Topics in Financial Mathematics

Lead Research Organisation: University of Nottingham
Department Name: Sch of Mathematical Sciences


This abstract contains summaries of two projects in mathematical finance. The first topic is about methods of extracting inflation expectations from market price data. The second topic concerns the numerical simulation of SDEs and Monte Carlo methods which have applications in option pricing. Estimation of risk-neutral densities of future inflation rates: Inflation expectations play a crucial role in monetary policy. As such, there have been several papers on methods to extract expectations from market information. From options written on inflation rates, we can extract a probability density function of future inflation rates. Moreover, by modelling a dependence structure between inflation rates over different time intervals, we can extract density functions of rates on which options are not written. For example, the 5y/5y inflation rate can be inferred from options written on both the 5-year inflation rate and the 10-year inflation rate as well as the dependence between the two rates. A key question is how should the dependence between different rates be modelled. One solution is to use copulas which can be fitted to additional data. This, however, raises problems such as: choosing the appropriate copula; and choosing the appropriate data on which to fit the copula. There might be the possibility of imposing a dependence structure in a 'model-free' way. This would require additional year-on-year option price data. Since current year-on-year options are not particularly liquid, observed prices are noisy and often violate no-arbitrage conditions. Hence, the starting point of this project would be to generate synthetic year-on-year option price data and develop a method of extracting correlations between different rates. Variance reduction methods for diffusions: When approximating SDEs, it is often the case that we only require that the expected value of the approximation is close to the expected value of the true solution. In such cases, we can rely on weak methods, which guarantee convergence in this sense. When simulating SDEs in the weak sense, the discretisation error decreases relatively quickly and the error can be approximated via the Talay-Tubaro expansion. The other source of error, resulting from the Monte Carlo approximation of the expectation, decreases slowly. As a consequence of the slow convergence of Monte Carlo method, variance reduction techniques have been developed to decrease the overall error. While these techniques do not increase the convergence rate, they decrease computational time by reducing the coefficient of the error. Simulation of SDEs has applications for solving PDEs, since parabolic PDEs have a probabilistic representation given by the Feynman-Kac formula. This has particular importance in high-dimensional settings, where traditional numerical methods of solving PDEs suffer from the 'curse of dimensionality'. Methods of variance reduction include importance sampling or control variates, or a combination of the two. In theory, the variance can be reduced to zero but it requires knowledge of the full solution of the PDE, which is not practical. This motivates the construction of practical methods of variance reduction, where the full solution is approximated. An advantage of these approaches is that the initial approximation of the solution requires no guarantee of accuracy, since these approximations do not bias the Monte Carlo approximation. Therefore, deep learning methods could be employed. An initial area to explore is whether deep learning approaches can compete with linear regression methods, in terms of computational cost. Another potential area to explore is Dirichlet boundary value problems, which have also have a probabilistic representation and can be subject to variance reduction techniques. Solving the Dirichlet problem has applications in the pricing of barrier options.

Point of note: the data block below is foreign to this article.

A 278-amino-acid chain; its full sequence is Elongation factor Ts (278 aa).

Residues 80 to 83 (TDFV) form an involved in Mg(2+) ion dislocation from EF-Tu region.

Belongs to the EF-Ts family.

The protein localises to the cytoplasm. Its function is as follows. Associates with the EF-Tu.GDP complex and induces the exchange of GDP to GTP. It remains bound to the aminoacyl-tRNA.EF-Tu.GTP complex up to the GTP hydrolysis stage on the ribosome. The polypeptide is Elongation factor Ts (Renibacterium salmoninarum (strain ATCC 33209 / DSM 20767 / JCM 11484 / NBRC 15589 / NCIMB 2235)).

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Studentship Projects

Project Reference Relationship Related To Start End Student Name
EP/T517902/1 01/10/2020 30/09/2025
2530250 Studentship EP/T517902/1 01/04/2021 30/09/2024 Piers Hinds